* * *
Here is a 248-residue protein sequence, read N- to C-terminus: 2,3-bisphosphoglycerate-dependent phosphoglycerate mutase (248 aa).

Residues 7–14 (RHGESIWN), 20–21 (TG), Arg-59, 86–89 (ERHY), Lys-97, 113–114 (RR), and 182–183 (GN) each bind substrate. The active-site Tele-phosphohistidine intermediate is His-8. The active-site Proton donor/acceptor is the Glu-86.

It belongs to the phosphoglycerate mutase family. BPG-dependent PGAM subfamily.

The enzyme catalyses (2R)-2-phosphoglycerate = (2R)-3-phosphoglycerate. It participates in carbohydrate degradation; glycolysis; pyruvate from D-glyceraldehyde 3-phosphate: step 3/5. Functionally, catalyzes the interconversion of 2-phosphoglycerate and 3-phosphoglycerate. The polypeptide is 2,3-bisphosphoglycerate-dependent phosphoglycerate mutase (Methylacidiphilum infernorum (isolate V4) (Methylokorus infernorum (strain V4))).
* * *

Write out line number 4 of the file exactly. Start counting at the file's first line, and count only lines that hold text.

The enzyme catalyses (2R)-2-phosphoglycerate = (2R)-3-phosphoglycerate. It participates in carbohydrate degradation; glycolysis; pyruvate from D-glyceraldehyde 3-phosphate: step 3/5. Functionally, catalyzes the interconversion of 2-phosphoglycerate and 3-phosphoglycerate. The polypeptide is 2,3-bisphosphoglycerate-dependent phosphoglycerate mutase (Methylacidiphilum infernorum (isolate V4) (Methylokorus infernorum (strain V4))).